|Date of birth||6 March 1944|
|Place of birth||Tel Aviv, Mandatory Palestine|
|Knessets||11, 12, 13, 14, 15, 16, 17, 18|
|Faction represented in Knesset|
|1997–1998||Minister of Science & Technology|
|2009–2013||Minister of Improvement of Government Services|
Michael Eitan (Hebrew: מיכאל איתן; born 6 March 1944) is an Israeli politician. A member of the Knesset for Likud from 1984 until 2013, he also served as Minister of Science & Technology between July 1997 and July 1998 and Minister of Improvement of Government Services from 2009 until 2013.
Born in Tel Aviv during the Mandate era, Eitan took legal studies at Tel Aviv University. He joined the Herut party, and was a chairman of its youth guard, before becoming a member of the party's central committee and chairman of its Ramat Gan branch.
He was elected to the Knesset on the Likud list (within which Herut was a faction until 1988) in 1984, and was re-elected in 1988, 1992 and 1996, becoming coalition chairman after the latter election, having been co-ordinator of the opposition between 1992 and 1996. In July 1997 he was appointed Minister of Science & Technology, but was replaced by Silvan Shalom in July the following year. He then served as a Deputy Minister in the Prime Minister's Office until the 1999 elections. During the Knesset term he chaired its sub-committee on communication and information and helped establish the Knesset's website.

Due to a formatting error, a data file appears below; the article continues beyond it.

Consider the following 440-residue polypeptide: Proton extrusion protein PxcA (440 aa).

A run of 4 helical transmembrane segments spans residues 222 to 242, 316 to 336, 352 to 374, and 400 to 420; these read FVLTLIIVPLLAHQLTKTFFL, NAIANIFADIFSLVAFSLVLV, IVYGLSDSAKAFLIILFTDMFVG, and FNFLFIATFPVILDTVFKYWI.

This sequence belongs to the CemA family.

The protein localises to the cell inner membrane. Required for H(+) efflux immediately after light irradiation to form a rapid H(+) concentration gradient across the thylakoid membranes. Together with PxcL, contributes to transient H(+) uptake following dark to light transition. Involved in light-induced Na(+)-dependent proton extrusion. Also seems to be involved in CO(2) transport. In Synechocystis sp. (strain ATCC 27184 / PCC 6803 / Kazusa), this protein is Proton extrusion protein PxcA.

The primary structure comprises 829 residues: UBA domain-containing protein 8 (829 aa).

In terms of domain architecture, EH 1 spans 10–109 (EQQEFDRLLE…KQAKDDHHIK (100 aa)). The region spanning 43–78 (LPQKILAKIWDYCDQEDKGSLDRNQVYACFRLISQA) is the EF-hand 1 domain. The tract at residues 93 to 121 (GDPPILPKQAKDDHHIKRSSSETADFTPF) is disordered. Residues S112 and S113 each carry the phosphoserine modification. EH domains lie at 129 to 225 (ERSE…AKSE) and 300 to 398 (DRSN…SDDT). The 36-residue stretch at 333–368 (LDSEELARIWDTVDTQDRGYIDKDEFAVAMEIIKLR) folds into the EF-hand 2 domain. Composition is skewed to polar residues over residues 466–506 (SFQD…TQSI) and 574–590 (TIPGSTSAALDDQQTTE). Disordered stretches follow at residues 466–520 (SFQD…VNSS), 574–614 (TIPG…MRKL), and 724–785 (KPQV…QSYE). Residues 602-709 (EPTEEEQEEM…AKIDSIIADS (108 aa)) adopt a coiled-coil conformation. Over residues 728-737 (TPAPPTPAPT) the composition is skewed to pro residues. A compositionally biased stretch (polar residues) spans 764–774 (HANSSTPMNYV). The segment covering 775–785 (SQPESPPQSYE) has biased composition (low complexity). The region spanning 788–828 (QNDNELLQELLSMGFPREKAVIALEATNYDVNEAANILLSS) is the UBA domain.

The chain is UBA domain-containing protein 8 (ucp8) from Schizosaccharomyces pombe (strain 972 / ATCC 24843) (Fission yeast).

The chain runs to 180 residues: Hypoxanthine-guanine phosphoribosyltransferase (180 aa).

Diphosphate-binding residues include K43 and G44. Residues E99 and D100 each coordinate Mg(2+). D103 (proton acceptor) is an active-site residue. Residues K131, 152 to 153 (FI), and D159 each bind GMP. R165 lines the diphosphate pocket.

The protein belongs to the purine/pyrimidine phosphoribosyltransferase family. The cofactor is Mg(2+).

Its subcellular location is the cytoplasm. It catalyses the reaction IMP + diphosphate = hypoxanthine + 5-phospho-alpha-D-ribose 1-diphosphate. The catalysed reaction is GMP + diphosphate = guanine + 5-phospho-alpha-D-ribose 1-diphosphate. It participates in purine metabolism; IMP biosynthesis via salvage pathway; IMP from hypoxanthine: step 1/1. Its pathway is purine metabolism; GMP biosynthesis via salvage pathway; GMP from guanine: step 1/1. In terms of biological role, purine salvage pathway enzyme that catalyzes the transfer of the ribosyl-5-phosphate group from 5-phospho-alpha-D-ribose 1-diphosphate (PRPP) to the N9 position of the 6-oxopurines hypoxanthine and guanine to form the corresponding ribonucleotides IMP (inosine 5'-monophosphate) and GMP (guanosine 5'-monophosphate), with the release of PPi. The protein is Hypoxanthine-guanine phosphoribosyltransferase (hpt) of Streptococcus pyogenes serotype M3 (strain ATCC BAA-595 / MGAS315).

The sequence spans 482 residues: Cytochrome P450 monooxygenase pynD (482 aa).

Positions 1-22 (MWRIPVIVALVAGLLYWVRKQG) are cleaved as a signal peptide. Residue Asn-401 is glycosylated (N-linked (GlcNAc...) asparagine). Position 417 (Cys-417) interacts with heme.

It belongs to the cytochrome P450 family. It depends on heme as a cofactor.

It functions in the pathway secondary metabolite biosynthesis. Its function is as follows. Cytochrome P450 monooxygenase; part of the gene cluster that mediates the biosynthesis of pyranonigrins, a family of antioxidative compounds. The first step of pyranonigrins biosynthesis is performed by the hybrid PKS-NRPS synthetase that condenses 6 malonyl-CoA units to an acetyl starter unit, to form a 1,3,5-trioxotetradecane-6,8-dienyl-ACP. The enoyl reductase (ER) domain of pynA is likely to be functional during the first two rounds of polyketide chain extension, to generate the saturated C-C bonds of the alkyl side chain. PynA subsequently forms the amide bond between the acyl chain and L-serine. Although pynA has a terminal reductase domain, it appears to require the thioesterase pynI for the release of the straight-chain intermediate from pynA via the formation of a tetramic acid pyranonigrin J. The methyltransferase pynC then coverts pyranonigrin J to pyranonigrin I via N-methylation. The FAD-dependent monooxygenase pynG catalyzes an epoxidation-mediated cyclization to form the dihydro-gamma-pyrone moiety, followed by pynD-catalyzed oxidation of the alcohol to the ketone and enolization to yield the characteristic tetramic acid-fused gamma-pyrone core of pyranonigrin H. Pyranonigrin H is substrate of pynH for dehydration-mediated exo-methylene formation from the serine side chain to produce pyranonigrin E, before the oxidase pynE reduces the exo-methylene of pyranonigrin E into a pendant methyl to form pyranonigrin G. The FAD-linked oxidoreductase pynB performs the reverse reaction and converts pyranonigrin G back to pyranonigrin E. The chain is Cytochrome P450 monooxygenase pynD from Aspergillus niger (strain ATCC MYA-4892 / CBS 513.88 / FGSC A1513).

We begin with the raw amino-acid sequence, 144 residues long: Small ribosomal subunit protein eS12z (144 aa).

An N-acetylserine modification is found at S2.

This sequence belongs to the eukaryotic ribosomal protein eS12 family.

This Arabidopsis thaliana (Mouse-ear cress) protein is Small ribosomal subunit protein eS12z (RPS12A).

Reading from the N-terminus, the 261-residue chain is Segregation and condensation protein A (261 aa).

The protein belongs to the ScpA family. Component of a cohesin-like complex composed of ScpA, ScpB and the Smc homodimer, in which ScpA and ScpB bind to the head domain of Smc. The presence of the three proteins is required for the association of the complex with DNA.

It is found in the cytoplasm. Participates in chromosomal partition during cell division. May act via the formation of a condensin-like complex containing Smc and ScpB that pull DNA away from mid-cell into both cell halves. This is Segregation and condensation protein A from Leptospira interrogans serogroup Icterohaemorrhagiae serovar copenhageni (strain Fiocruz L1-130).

Although he retained his seat in the 1999 elections, they were won by the Labor Party-led One Israel alliance and Eitan lost his place in the cabinet. He was re-elected in 2003, 2006 and 2009, after which he briefly served as temporary Knesset speaker due to him being the longest-serving MK alongside Binyamin Ben-Eliezer. He was later appointed Minister of Improvement of Government Services. He did not contest the 2013 elections, and subsequently lost his seat.
Eitan is a resident of the town of Kokhav Ya'ir, and was a founder and director of the settlement project.
- 18th Knesset will be sworn-in today The Jerusalem Post, 23 Feb 2009, Retrieved 9 September 2011